anonymous donor makes the small theater usable again | Webster Kirkwood Times


The rapper and native of St. Louis Nato Calife performed on February 23, 2016, during the seventh hour at the Little Theater. This concert was part of the All-Write festival. | photo by Cole Schnell

The reconstruction of the small theater at Webster Groves High School is made possible by a recent donation of $ 2 million from an anonymous former teacher who had a special relationship with the school district.

The Little Theater comeback benefits a plethora of bands at Webster Groves High School, including, but not limited to, the theater and music departments. It will also serve as a space to host guest speakers and a modified cover of the All-Write Festival. The district hopes to innovate on the project in the summer of 2022.

The Little Theater was closed several years ago when water damage caused mold to grow. The gymnasium, originally built against the back wall of the Petit Théâtre, was removed during the construction of the secondary gymnasium of the lycée. The original wall was not built to function as an exterior wall and does not withstand rain well.

Todd Schaefer is responsible for the high school drama department. When he arrived at school in January 2006, the Petit Théâtre was a mess.

“I remember going to Ms. (Mickey) Erb and saying, ‘I need another dumpster.’ It was in bad shape and the space itself was filthy, dirty – it needed a complete cleaning, ”Schaefer said.

During the clean-up, he filled 13 dumpsters. His early technological theater classes played a big part in cleaning up the Petit Théâtre, as they were in a hurry to get it ready in time for the spring production.

Schaefer’s first show was a play called “Marvin’s Room”.

“The opening night of ‘Marvin’s Room’, I discovered a flaw in Little Theater – it leaked terribly,” Schaefer said.

That night there was nearly three inches of water in the front row seats that had come through the floor.

“As I approach, I realize that there is a waterfall running through the back doors and across the front of the stage and down from the front of the stage,” Schaefer said.

The wet conditions threatened the electrical equipment, lighting, set, stage curtains and everything else necessary for the show. The rain stopped almost as soon as Schaefer walked through the door. He and a few guards cleaned up the water and the show was able to open that night.

Although the set was on wheels and had no water damage, flooding remained a problem throughout Schaefer’s 12 years at the Little Theater. Schaefer used the Little Theater as a classroom and had to face the water whenever it rained.

“We just prayed it wouldn’t rain when we were there for a show,” he said. “I threw out trash cans full of water once, twice, three times a year.”

A versatile space

The original Little Theater was modeled after the Yale Little Theater, which has since been remade. As such, the redesign of Webster’s Little Theater will be based on the redesign of Yale.

Schaefer said that after the donation was announced last month, one of the most important tasks was figuring out what the high school needed. A Little Theater redesign advisory committee determined that the most important thing would be to make the space versatile.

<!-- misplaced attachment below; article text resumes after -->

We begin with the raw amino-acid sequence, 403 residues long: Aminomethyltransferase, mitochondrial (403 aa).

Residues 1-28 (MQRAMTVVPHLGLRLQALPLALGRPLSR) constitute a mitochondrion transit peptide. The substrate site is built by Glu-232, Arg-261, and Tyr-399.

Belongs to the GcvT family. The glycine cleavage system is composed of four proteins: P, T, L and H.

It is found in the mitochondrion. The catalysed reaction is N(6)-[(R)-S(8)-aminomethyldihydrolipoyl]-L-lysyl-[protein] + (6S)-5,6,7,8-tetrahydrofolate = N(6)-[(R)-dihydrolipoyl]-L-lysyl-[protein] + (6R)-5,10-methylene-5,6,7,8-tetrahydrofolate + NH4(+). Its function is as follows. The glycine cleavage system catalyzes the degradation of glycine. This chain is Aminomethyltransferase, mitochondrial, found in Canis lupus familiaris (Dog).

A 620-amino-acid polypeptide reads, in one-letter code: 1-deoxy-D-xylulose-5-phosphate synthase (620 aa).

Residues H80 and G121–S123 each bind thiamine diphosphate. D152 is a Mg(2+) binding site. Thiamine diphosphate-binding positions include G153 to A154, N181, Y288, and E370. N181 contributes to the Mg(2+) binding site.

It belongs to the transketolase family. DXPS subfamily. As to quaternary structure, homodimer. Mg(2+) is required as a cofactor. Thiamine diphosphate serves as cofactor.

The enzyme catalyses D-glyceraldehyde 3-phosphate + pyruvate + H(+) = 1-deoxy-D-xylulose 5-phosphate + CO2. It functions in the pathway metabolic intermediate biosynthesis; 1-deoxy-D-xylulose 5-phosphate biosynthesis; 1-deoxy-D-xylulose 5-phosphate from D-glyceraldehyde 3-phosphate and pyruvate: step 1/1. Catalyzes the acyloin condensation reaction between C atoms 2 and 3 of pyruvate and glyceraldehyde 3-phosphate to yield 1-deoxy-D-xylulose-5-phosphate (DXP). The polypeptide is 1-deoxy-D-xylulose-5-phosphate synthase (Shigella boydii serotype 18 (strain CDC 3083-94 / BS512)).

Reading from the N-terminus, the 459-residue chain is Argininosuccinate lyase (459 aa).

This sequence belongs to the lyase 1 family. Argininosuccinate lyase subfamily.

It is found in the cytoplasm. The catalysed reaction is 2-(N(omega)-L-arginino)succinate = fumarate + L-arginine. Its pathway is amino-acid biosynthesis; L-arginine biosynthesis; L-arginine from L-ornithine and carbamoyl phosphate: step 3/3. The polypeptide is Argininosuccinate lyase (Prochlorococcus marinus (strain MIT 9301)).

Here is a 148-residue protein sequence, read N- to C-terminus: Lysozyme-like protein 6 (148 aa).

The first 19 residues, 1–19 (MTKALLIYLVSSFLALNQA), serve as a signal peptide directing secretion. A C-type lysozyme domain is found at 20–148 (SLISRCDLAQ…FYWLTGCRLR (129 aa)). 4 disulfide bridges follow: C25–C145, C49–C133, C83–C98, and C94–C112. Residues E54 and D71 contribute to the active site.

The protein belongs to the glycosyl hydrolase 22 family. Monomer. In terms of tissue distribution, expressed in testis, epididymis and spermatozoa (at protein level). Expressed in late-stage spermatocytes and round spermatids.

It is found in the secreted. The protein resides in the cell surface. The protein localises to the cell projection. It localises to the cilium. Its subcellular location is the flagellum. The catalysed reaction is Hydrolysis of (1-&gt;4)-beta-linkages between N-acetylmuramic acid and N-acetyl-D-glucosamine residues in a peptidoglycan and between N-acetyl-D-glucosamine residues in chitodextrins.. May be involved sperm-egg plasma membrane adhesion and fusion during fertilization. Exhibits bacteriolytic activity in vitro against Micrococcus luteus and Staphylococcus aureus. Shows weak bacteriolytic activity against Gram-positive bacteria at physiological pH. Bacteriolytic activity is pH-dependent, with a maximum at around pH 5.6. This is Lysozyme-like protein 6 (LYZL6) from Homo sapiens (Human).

Ava Musgraves, senior at Webster Groves High School, has been invited to serve on the overhaul advisory committee. Musgraves is a member of several high school arts groups, including choir and theater.

“It will be a little different,” she said of the design. “The stage can be taken away, the seats can be taken away, it can be used as a rehearsal room or as an event space.

“I think it’s really cool and really smart to make it versatile, and also just to accommodate all the different groups at school,” added Musgraves. “I think there are a lot of bands that just don’t have that kind of space.”

The committee also includes a former student representing the music department, a member of the Statesmen Stars dance team, interior design experts, someone who has designed theaters all over St. Louis, the executive director of Webster Arts and a few others. Schaefer also participated in the committee meetings.

Musgraves compared the Little Theater plan to The Pageant, an event location in The Delmar Loop often used for live music performances and concerts. Webster Groves High School Principal Matt Irvin added that the Staenberg

Performance Lab at the Center of Creative Arts (COCA) is part of the inspiration.

“After going back and forth with Dr Irvin, we figured the most versatile way to use the space would be to have seating options where the seats can be stowed away or they can be taken out, and that is something The Pageant offers. It’s a bit like the bleacher seats, but prettier than the bleachers, ”said Musgraves.

Schaefer said the drama department doesn’t necessarily need the Little Theater for productions, but can use it for presentation work, monologues, Broadway reviews, or an act. It is also intended to be used for musical performances of small ensembles, art galleries or guest speakers for any department.

“It should be a neat community space. It’s right there on the corner of Bradford and Selma, so the parking lots are very close, ”Schaefer said.

Emily Goben is a student at Webster Groves High School. She is the news / opinion editor for the school’s student newspaper, The Echo.


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